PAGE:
I’m re-reading William Dembski’s Being as Communion, which I reviewed back in 2014 in a long series of posts starting here, partly because it’s interesting and partly to see what he says about the human soul for an enquiry over at Peaceful Science.
One major point worth reiterating is that, contrary to the common anti-ID rhetoric, Dembski has no interest in proving the existence of God, nor even of providing evidence of his direct involvement in nature. Instead, his claim is that it should be possible to demonstrate teleology in nature, but that the methodology he proposes would be intrinsically incapable of distinguishing the external teleology of, say, God creating by immediate fiat, from the kind of inherent teleology assumed to be within living things by Aristotle.
This distinction is important, because there are, and have always been, a good number of scientists dissatisfied with the ateleological claims of Darwinism, and modern exemplars include James Shapiro and our own Sy Garte. Dembski himself seeks common cause with the celebrated atheist philosopher Tom Nagel, whose book Mind and Cosmos caused a minor furore when it was published in 2012.
Nagel’s position is, at root, a denial of materialism as an inadequate account of reality (anyone here disposed to argue with that?). He suggests that, outside the physical realm (in Dembski’s terms, within the realm of non-material information) there are teleological laws which predispose living things towards particular goals which, under the essentially random processes favoured by materialists, be that Darwinian or neutral change, they would be unlikely to reach.
Such laws would be probabilistic in nature – “covered by a probability distribution” in Dembski’s words – not determining outcomes, but decreasing the odds for them by some degree, so that nature would be biased toward the necessary constituents of life, towards viable species, towards irreducible complexity or any other outcome of vanishingly low probability under known physical conditions.
But before considering either the proposed laws or the probabilities, let me as an aside sketch why such “biases” must exist, if they do, outside the conventional physicalist understanding of the genome. To whatever degree one agrees or disagrees with the original conception of the genetic code as semantic (read the early work of Watson and Crick or, at length, Hubert Yockey), it’s essential arbitrariness is crucial. It is only because DNA (and RNA) can carry any sequence of nucleotides indeterminately that it can code any and every form of life. So, speculations on early DNA evolution by those like Yaris aside, DNA is as necessarily ateleological as the alphabet must be if it is to be used for everything from shopping lists in Afrikaans to epic poetry in Latin.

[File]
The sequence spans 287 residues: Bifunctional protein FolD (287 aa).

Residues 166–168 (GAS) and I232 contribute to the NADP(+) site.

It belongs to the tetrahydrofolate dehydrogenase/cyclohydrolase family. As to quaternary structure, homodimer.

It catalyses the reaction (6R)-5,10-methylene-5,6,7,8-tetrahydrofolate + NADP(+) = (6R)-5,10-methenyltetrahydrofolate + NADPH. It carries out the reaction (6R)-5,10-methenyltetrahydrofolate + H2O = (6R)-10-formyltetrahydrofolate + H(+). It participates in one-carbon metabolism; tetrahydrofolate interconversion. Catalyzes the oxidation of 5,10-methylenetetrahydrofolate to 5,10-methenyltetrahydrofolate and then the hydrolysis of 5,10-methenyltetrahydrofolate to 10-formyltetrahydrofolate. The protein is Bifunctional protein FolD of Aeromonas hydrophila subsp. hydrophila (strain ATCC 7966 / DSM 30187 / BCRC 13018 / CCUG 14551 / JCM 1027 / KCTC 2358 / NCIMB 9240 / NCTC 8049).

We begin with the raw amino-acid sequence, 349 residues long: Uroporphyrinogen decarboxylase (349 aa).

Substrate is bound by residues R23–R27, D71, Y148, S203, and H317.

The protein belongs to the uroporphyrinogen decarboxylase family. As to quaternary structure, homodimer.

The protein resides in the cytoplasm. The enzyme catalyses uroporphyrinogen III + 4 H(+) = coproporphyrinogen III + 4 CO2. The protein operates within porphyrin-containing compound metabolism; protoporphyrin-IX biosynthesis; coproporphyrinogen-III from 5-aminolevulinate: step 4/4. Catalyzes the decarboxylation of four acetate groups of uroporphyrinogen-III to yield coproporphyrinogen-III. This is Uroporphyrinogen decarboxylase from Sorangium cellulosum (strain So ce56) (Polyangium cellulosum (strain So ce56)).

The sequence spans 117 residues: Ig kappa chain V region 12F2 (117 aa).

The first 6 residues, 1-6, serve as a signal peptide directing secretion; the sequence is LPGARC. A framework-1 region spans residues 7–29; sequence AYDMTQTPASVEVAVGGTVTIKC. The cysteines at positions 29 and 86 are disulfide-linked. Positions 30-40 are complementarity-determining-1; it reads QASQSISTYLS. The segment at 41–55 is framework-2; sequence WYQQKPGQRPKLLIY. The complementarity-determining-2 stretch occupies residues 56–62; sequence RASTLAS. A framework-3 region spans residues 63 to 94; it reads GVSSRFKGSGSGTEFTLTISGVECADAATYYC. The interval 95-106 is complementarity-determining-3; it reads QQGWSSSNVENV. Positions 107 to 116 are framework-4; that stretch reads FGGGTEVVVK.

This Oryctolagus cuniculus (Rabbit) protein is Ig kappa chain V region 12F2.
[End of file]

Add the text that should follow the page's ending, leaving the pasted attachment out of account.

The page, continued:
But that flexibility need not be true of whatever processes govern the sequence of DNA (and also the non-genetic features of life). If final causation exists at all in life (and that includes both intrinsic teleology and any externally-willed purpose of God towards any goal from the appearance of mankind to the whole biosphere), then it must operate in some way to determine otherwise indeterminate matters, including genomic sequences beyond the range of chance. That is what design, defined as Dembski does in its broadest sense of “end-directeness,” entails. Information, to Dembski, is the exclusion of possibilities, and whether this exclusion is directed by God or by a natural agent, towards some end, it is design by definition.
And yet the concept of “teleological laws” seems rather mystical. In that, as Dembski points out, they must be far more information-rich than physical laws to achieve specific ends, that is fair. But actually, it is the concept of “laws of nature” itself that is mystical and even, on most understandings, fundamentally theological (as Ed Feser points out in his book on Scholastic Metaphysics). Where do even ordinary physical laws reside, and how are they imposed universally on matter?